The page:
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The 2018 Nobel Prize in physics was awarded to scientists who advanced the development of lasers into fields as different as eye surgery and manipulating objects as tiny as viruses and other living cells, the Royal Swedish Academy of Sciences announced on Tuesday in Stockholm.

American Arthur Ashkin of the old Bell Laboratories was awarded one half of the 9 million Swedish kronor ($1.01 million) prize for “optical tweezers,” and the other half went to France’s Gérard Mourou and Donna Strickland of Canada’s University of Waterloo for laser advances that were turned into the beams that correct nearsightedness.

Strickland, 59, was the first woman to win a physics Nobel since 1963 and only the third in history. “I’m honored to be one of those women,” she told the Nobel gathering.


Asked what her first reaction to the news was, Strickland told the press conference announcing the prize, “First of all, you have to think it’s crazy, so that was my first thought.”

Ashkin, 96, began his work soon after the invention of the laser in 1960, and by the 1980s had realized a science fiction dream: moving objects with only the pressure of a light beam. Optical tweezers grab viruses and other living cells “with their laser beam fingers,” the Nobel committee explained. By 1987 he had used the tweezers to capture bacteria, a technique now commonly used to study living systems, including to study the “biological motors” that move molecules within a cell as well as cells themselves.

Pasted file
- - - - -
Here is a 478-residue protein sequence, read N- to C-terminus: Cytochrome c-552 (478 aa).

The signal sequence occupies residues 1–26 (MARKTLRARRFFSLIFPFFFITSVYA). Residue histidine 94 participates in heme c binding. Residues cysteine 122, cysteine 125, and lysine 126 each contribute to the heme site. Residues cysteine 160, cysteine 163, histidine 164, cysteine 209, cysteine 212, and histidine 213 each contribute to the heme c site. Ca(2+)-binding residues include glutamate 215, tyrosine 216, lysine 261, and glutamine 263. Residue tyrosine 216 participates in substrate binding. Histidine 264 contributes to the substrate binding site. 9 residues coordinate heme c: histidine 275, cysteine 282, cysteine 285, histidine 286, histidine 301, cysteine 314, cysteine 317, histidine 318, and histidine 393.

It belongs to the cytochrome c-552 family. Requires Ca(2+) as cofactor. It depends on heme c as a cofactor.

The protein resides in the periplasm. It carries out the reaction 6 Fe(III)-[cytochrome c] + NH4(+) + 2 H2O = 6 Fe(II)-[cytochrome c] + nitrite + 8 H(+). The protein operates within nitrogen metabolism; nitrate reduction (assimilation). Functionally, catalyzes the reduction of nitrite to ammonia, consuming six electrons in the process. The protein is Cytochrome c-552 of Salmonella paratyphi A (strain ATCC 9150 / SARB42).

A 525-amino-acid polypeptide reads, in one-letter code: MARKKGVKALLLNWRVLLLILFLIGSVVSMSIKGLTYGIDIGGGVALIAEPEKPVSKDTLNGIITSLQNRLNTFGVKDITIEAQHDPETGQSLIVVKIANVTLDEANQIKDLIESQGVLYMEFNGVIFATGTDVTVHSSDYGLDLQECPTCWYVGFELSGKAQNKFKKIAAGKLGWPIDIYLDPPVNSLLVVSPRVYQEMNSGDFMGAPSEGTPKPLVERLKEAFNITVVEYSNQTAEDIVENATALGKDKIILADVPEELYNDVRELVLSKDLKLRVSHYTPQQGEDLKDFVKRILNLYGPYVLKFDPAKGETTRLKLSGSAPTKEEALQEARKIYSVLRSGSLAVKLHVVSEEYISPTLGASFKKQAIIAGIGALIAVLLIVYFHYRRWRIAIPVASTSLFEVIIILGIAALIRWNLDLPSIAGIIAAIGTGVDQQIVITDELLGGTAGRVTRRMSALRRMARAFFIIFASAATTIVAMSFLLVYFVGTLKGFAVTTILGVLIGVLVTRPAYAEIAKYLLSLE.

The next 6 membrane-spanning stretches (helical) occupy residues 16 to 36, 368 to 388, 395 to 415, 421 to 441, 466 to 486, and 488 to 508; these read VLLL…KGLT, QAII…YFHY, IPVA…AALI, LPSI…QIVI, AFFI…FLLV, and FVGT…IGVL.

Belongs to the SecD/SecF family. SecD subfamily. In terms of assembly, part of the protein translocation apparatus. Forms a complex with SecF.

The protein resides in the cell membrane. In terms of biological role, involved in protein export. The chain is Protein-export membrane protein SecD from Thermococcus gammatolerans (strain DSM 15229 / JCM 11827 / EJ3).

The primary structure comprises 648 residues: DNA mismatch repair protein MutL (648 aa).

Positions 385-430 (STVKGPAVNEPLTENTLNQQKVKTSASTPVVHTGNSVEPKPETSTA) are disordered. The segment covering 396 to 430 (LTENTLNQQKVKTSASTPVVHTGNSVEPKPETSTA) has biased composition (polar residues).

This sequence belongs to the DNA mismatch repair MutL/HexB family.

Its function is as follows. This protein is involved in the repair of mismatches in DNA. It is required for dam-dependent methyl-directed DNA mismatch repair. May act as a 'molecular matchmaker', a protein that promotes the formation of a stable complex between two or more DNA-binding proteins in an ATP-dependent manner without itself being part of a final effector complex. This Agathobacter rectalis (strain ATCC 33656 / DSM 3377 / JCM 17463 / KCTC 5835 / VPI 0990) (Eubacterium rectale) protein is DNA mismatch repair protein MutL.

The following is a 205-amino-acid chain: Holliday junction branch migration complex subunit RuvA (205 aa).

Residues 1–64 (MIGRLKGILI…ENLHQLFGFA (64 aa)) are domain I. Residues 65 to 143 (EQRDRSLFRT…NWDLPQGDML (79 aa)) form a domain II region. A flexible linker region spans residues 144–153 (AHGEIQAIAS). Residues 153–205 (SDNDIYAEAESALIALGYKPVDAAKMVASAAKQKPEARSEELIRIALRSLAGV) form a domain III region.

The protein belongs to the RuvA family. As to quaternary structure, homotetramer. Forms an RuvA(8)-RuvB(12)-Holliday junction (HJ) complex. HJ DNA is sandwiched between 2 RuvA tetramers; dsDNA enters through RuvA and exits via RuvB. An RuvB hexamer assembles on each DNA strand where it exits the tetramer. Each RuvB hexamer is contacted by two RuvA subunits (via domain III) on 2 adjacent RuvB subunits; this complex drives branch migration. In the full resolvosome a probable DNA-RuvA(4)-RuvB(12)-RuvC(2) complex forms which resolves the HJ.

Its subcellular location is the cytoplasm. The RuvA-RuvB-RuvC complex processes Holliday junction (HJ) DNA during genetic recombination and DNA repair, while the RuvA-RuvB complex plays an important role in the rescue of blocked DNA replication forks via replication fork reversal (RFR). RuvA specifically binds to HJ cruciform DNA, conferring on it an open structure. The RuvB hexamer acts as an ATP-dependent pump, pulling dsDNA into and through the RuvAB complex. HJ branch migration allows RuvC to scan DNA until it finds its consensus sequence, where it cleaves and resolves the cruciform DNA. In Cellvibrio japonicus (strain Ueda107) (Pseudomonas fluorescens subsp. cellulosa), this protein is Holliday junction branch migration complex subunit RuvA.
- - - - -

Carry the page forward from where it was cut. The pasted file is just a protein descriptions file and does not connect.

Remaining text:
The biological uses of optical tweezers came abuot serendipitously. Trying to capture smaller and smaller particles, Ashkin tried his lasers on samples of viruses. One morning, after he had left them overnight, the samples contained large particles that moved “hither and thither,” as the Nobel committee charmingly put it. The particles turned out to be bacteria that, when they approached the laser beam, were caught in the light trap.

Optical tweezers have also become a workhorse of synthetic biology, where they fuse together synthetic membranes, for instance, in experiments trying to create living cells.

Ashkin is the oldest-ever Nobel laureate. When Göran Hansson, who announced the prize and is the secretary general of the Royal Swedish Academy of Sciences, reached him by phone and asked if he could speak to reporters, Ashkin said he was too busy with his latest paper.

Mourou, 74, and Strickland, then at the University of Rochester, invented chirped pulse amplification, a form of high-intensity laser, as they described in a 1985 paper that was Strickland’s first scientific publication. Their joint Nobel represents an extremely rare instance in which a graduate student (as Strickland then was) who does the lion’s share of the bench science is honored along with the senior scientist.

Strickland had became attracted to laser physics for not only scientific but also aesthetic reasons: She noticed the green and red beams that shone throughout Mourou’s lab like a Christmas tree. The team created ultrashort, high-intensity laser pulses, essentially packing more light than standard lasers in the same tiny space. That increases the pulse intensity, which has found its most practical use in corrective eye surgeries.

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